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The glass may be half empty but it will contain good whiskey. I write film reviews for http://www.scannain.com/ , say hi and we can debate films forever and ever and ever...... Warning this blog may contain more than just film talk.

Sunday, 19 June 2011

Film Review - The Butcher Boy (1997)

‘When I was a young lad, 20 or 30 or 40 years ago, I lived in a small town, where they were all after me on account of what I done on Mrs. Nugent. If she hadn’t of poked her nose in between me and Joe everything would have been alright’.

This opening phrase used by the protagonist Francis ‘Francie’ Brady in a droll adult voice over by Stephen Rea, sets the scene for everything that follows. Francie Brady (played by the wonderful Eamonn Owens) is the small town terror in 1960s Ireland, a son of an alcoholic musician father (Stephen Rea) and a mentally unstable mother (Aisling O Sullivan). His hateful obsession is the haughty Misses Nugent (Fiona Shaw) and her son Philip whom he suspects will eventually steal his best friend Joe Purcell from him.

There has been an interesting development in advertising trailer for certain Irish films: disguising themselves as comedies. This may be the work of film studios nervous of their investment, trying to lure as big an audience as possible to see it. Films like The Butcher Boy, In Bruges and Adam and Paul all have elements of comedy but surely cannot be considered as such. There is tragedy hidden within the humour – arguably the classic Irish defensive mechanism - protected by having the ‘craic’. The aforementioned films are perfect examples of this. This is not to say that the films named are not good, rather to say they are not billed as advertised.

In the case of The Butcher Boy, Neil Jordan's wonderful film, the good may indeed be grim, but the good is very good indeed. It is a heady mixture of styles, pitch black comedy, a heartbreaking drama of small town Ireland and its hypocrisies and a desperately human analysis of mental illness, loneliness and the dangers of alienation.

Francie and Joe spend their days playing cowboys and indians and imagining a better life. Francie Brady begins to unravel after hearing Mrs. Nugent call his family pigs. The word pig becomes one of the central themes of the film, evidenced even in the opening quote, with Mrs. Nugent poking her nose into other peoples business. There is even a surreal scene imagined by Francie of the effect of an atomic bomb on the town, with everyone frozen in place and represented as pigs. An attack on the Nugent’s house gets Francie sent away to a care home run by a friendly priest Father Bubbles (Brendan Gleeson). There is an older priest (Milo O Shea) who starts dressing Francie up in bonnets and abusing him. Through the appearance of being a hard worker and not a trouble maker (“and, the Francie Brady "Not a Bad Bastard" award goes to . . . be God, I think it's Francie Brady”) he manages to convince Father Bubbles to send him home. Francie becomes more violent with the news that Joe and Philip have become friends and the largely darkly comic tone all but disappears as Francie attempts to gets his revenge on the town and Mrs. Nugent.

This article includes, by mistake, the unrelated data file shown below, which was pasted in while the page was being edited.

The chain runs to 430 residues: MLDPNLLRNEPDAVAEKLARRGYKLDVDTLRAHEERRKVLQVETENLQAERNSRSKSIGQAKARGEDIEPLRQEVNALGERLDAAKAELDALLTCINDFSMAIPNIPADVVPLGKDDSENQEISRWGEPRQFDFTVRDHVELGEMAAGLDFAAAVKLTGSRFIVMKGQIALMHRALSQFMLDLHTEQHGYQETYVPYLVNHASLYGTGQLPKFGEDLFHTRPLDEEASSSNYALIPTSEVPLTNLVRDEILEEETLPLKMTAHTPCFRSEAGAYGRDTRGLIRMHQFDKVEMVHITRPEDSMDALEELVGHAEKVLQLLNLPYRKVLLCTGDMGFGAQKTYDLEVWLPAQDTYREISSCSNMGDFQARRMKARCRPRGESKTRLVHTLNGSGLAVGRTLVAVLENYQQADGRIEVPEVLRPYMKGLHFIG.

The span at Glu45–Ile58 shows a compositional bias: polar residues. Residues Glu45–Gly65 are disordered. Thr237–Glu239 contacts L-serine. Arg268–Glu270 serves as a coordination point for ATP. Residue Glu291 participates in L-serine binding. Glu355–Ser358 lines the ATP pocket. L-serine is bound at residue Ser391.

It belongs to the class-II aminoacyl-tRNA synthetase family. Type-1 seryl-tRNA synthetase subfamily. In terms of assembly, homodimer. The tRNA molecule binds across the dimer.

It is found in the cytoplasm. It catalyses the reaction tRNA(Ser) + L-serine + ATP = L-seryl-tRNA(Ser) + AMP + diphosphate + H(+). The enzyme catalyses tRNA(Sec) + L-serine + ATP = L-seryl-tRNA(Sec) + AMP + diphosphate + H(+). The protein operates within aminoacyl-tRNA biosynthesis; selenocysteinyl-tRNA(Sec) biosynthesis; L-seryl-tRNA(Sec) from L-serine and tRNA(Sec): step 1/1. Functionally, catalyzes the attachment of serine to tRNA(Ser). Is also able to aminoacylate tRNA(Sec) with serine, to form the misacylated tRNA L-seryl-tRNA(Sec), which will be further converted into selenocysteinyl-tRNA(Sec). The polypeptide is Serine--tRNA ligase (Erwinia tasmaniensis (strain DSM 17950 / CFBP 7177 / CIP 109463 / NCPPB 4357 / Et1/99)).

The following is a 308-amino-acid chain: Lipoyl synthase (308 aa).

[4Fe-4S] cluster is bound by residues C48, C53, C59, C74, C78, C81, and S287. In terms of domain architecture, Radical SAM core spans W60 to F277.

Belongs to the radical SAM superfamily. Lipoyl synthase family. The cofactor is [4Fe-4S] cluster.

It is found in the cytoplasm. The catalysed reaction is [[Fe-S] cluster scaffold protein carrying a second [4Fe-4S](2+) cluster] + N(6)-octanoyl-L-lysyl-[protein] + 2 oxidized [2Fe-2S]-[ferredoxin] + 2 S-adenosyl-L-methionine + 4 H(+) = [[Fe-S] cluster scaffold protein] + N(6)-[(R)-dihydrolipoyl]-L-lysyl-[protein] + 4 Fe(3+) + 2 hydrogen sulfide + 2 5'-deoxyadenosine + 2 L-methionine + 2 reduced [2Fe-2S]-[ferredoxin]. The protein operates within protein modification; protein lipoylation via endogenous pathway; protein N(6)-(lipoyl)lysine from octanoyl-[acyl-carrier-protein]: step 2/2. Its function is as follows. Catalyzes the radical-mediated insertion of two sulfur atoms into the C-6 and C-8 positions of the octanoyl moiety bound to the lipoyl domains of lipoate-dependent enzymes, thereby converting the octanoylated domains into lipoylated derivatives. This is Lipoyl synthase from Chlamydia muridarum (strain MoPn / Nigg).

By turns tragic, funny, surreal and sad The Butcher Boy is no easy watch. Indeed Francie Brady is a commendably unsympathetic and at times an unlikeable lead character on the surface - bullying people in the town for his own amusement. But there are some tragic moments which show the torment and anger within him. He bicycles to the town where his parents had their honeymoon. He goes to the bed and breakfast that they stayed in hoping to imagine the great times they had, his mother laughing and father entertaining the other guest with his music. The look on his face is heartbreaking when he told by the landlady that his father was drunk all the time and ruined the honeymoon. Indeed I think the word heartbreaking sums up this movie best. The Butcher Boy is quite simply one of the best Irish films ever made and may well be Neil Jordan’s masterpiece.

Friday, 17 June 2011

5 Crimes against Ireland perpetrated by Hollywood

Of course every nation will complain about the portrayal of their people onscreen. But there is something about the grating God-awful Irish stereotypes that frequent Hollywood movies. Anytime an Irish character appears on screen Ireland collectively put their hands over their eyes. When a character travels to Ireland onscreen we silently wait in abject horror for the rolling hills and 19th century characters and settings.

Below is a selection of my own personal injustices. Just to make it clear, this is not really a comedy list, rather a slightly angry list directly aimed at Hollywood's laziness when it comes to other nations.

1. Sean Connery in the Untouchables.

To be fair I should point out that Sean Connery is an equal opportunities offender. Not bothering to hide his Scottish accent to play a Russian submarine commander (The Hunt For Red October) or that quintessentially English character James Bond. But the peak of this acting laziness is his turn as Malone the Irish beat cop in The Untouchables. Given that the character lives in America and is from Ireland you would think his accent would be a slightly Americanised Irish accent. But no, it is a thick Scottish brogue. It also won him a Best Supporting Actor Oscar, beating Denzel Washington in Cry Freedom. It is a strange world. 10 seconds of this hideous accent is all I could inflict.